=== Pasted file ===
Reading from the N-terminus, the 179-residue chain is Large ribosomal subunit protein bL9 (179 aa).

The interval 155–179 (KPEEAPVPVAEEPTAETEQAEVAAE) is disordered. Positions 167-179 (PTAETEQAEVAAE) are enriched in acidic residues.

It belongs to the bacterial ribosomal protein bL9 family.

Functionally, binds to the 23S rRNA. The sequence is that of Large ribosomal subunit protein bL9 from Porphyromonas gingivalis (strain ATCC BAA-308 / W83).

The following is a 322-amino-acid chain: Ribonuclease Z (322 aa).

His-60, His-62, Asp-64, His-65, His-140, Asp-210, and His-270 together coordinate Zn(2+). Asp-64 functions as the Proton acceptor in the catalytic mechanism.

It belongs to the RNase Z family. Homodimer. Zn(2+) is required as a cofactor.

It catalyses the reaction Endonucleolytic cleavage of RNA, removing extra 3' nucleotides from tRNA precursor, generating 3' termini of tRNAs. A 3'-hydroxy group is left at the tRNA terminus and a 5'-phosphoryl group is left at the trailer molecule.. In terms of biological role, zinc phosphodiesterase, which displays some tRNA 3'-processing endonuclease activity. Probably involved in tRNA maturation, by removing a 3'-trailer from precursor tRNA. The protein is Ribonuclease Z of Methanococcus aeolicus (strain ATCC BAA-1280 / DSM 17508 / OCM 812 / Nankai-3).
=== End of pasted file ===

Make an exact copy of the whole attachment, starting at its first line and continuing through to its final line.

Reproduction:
Reading from the N-terminus, the 179-residue chain is Large ribosomal subunit protein bL9 (179 aa).

The interval 155–179 (KPEEAPVPVAEEPTAETEQAEVAAE) is disordered. Positions 167-179 (PTAETEQAEVAAE) are enriched in acidic residues.

It belongs to the bacterial ribosomal protein bL9 family.

Functionally, binds to the 23S rRNA. The sequence is that of Large ribosomal subunit protein bL9 from Porphyromonas gingivalis (strain ATCC BAA-308 / W83).

The following is a 322-amino-acid chain: Ribonuclease Z (322 aa).

His-60, His-62, Asp-64, His-65, His-140, Asp-210, and His-270 together coordinate Zn(2+). Asp-64 functions as the Proton acceptor in the catalytic mechanism.

It belongs to the RNase Z family. Homodimer. Zn(2+) is required as a cofactor.

It catalyses the reaction Endonucleolytic cleavage of RNA, removing extra 3' nucleotides from tRNA precursor, generating 3' termini of tRNAs. A 3'-hydroxy group is left at the tRNA terminus and a 5'-phosphoryl group is left at the trailer molecule.. In terms of biological role, zinc phosphodiesterase, which displays some tRNA 3'-processing endonuclease activity. Probably involved in tRNA maturation, by removing a 3'-trailer from precursor tRNA. The protein is Ribonuclease Z of Methanococcus aeolicus (strain ATCC BAA-1280 / DSM 17508 / OCM 812 / Nankai-3).